Engaging retired workers to keep their day job will become increasingly important for organisations as the working age population greys further. Employers are yet to introduce clear policies and values that support older workers wanting to continue their careers. In a recent Mercer report the consultancy considers a number of steps that employers can take to encourage older workers to stay, including flexible hours, a focus on skills and preparing for retirement programmes.
In developed countries, birth rates have been steadily falling while life expectancy has increased. In the employment sphere there are a number of consequences that follow from the demographic changes. For employers it means that there will be fewer skilled workers available for jobs and the average age of workers will increase further. For employees this will mean that there is an increase in uncertainty about retirement entitlements, as the retirement period increases in length while those below them need to care for an increasingly large grey population. By 2050, the number of people over 65 years old will triple and the number of those over 80 will quadruple.
To meet the changing demand, a Mercer report investigates the current state of affairs within the realm of age friendly employment options and preparations among both employers and employees. The report is developed from a wide range of sources to capture the UK situation from multiple angles and stakeholders. The HR consulting firm worked with the Trades Union Congress (TUC), De Poel (a leading expert in temporary recruitment), and the Recruitment & Employment Confederation (REC). A survey was completed by 69 companies, of which 49% are listed, 42% are privately held, and 9% not-for-profit. More than two-thirds are headquartered in the UK. More than 3.4 million employees are represented by these employers.
Age related policy
Two thirds of employers mention age in their discrimination and inclusion policies, however, the focus is often tied to moving the aged worker into retirement, thus from working status to a non-working status. The way the retirement age is governed at a national level is however changing, and as more workers are retiring but still needing to supplement their incomes, changes are afoot that in more than two thirds of companies are not reflected within internal policies and values. The need for such changes is recognised by 84% of respondents. Engaging and accommodating older workers is something that needs to be actively pursued on a variety of levels, including changing processes and behaviours, in relation to age, in order to retain older workers in future.
According to the survey, the long term agenda places retention at the top of the HR priority list, followed by recruitment, diversity and inclusion. The report highlights however that each of these items will more and more need to be considered through the lens of changes in demographics, as it might be older workers whom organisations need to retain, recruit and keep up-to-date, to have the talent basis to reach strategic goals.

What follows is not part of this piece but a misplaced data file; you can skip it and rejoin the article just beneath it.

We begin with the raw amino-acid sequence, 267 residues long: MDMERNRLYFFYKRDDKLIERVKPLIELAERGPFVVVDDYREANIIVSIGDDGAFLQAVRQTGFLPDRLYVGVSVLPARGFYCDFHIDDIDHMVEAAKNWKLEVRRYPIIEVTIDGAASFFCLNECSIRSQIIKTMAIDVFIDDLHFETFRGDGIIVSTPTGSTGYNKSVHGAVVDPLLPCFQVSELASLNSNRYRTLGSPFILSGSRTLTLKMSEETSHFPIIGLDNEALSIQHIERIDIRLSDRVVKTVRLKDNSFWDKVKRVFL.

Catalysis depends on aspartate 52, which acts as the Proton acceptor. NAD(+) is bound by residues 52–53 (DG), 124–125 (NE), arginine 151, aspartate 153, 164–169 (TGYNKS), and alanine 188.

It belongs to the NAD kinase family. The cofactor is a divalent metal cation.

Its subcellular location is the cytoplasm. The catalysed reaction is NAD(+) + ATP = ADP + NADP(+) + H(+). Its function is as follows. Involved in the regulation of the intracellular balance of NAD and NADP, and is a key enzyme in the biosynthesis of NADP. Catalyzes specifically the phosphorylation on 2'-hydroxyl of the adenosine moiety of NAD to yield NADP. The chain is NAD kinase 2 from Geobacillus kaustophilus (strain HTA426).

It is not merely that employers will need to entice, accommodate and retain their aging workforce; for some employees the need to work beyond the traditional requirement age is also becoming an issue. Around 50% of employees do not feel confident that they have enough in the bank to retire safely, while they do express feeling confident that they can continue to do their job as they grey. Accommodating employees that want to, or need to, work beyond the age in which they have a right to retirement will require that the various stake holders, businesses and governments create the conditions in which this is possible.
The age friendly employment environment
The survey explores possible policies that potentially create an age friendly employment environment. Respondents identify 17 policies for aged employees, of which flexible working for all age groups was one of the most effective policies, 78% find it very effective and 20% somewhat effective. ‘Preparing for retirement’ programmes are found to be very effective at 86% and 14% somewhat effective. One of the most effective policies is ‘older workers apprenticeships’, with a 100% rating.
In terms of the top five policies offered by respondent organisations, 81% offer flexible working conditions, 52% prepare workers for retirement, 45% provide advice for those caring for aging relatives, 36% provide analytics for various age groups and 30% have age specific wellness programmes. The report highlights that when it comes to training and development opportunities, older workers are often ignored – leading to a loss of opportunities for organisations and their skill capabilities.
The report concludes: “For many companies, there will be a great opportunity in experienced, often highly skilled older workers who have an appetite for, or can be motivated to, continue working. Incentives and structural changes are essential to facilitate this, as is an inclusive employment environment that welcomes older workers.”